With a few notable exceptions, female action heroes must first be physically attractive and sexy, only then they are allowed to be strong. Men are coded as sexy because they possess strength — women, in spite of it. Heroines like Charlie’s Angels, Lara Croft and Nikita are highly sexualized in a way that their male counterparts never are. Their films feature at least one scene where the heroine flirts her way to acquire sensitive intel or plays the victim, only to breakout a roundhouse kick and defeat a room full of baddies. Most importantly, she manages it all without smudging her makeup or mussing her hair, looking just as fabulous as before the confrontation.

It could be argued that these scenes where the woman emerges as dominant are commenting on the stereotype of women as weak, but that fails to acknowledge the manner in which these films treat the female body. Within the world of film, women might possess power and might, but from the audience standpoint, they remain subservient to the male gaze. Whatever else she might be, the female action hero must first and foremost be desirable, because common knowledge states that’s the only kind of woman interesting enough to merit her own story.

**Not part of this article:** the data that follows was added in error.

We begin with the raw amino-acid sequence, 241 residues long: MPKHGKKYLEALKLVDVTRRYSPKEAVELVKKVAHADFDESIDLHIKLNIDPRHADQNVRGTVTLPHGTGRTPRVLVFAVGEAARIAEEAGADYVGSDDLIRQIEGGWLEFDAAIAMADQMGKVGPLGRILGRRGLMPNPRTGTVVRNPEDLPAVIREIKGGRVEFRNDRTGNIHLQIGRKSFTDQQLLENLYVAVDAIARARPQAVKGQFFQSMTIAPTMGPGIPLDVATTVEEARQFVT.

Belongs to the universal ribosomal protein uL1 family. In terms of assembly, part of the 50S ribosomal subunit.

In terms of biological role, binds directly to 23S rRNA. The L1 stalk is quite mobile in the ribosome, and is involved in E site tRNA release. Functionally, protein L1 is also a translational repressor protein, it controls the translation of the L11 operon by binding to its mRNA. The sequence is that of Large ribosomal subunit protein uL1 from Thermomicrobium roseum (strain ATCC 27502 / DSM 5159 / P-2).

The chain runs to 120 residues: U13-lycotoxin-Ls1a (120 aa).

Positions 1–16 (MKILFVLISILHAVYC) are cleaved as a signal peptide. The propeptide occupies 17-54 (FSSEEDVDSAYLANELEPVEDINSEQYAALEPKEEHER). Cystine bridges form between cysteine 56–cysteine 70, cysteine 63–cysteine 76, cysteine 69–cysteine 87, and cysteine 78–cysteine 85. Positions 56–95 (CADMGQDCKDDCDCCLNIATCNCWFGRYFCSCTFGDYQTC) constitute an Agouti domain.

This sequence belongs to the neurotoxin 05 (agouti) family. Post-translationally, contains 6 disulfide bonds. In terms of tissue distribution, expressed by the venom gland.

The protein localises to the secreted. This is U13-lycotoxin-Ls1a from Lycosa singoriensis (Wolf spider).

Where men are allowed to be human, women must always be, first and foremost, female, which is, as we all know from watching cinema, different from being a person. The number of essays written on Ripley’s panties in Alien is absurd. How many male action heroes have even appeared in their underwear? When men do appear half-nude, it’s to emphasize their physical dominance. When a woman is half-dressed, it’s presented as titillating, highlighting not her hard body, but her soft curves and femininity. She might be a martial arts expert and proficient marksman, but we are never allowed to forget that her most important trait is that she’s female, which automatically relegates her to being less than a person (read: male), even when she proves repeatedly that she’s equal to, or better than, the men around her.

The life of the Bride, from the Kill Bill films (who doesn’t even get a real name), is defined by her connection to Bill, until she discovers her daughter, giving her someone else to devote her life to. Her designation as simply the Bride explicitly ties her to female stereotypes and expectations. The Angels in Charlie’s Angels spend an abnormal amount of time in their underwear and their missions tend to involve flirtation or strip teases. Angelina Jolie and Milla Jovovich save the world in their franchises — Lara Croft and Resident Evil, respectively — in skin-tight clothes that show off their figures in the process.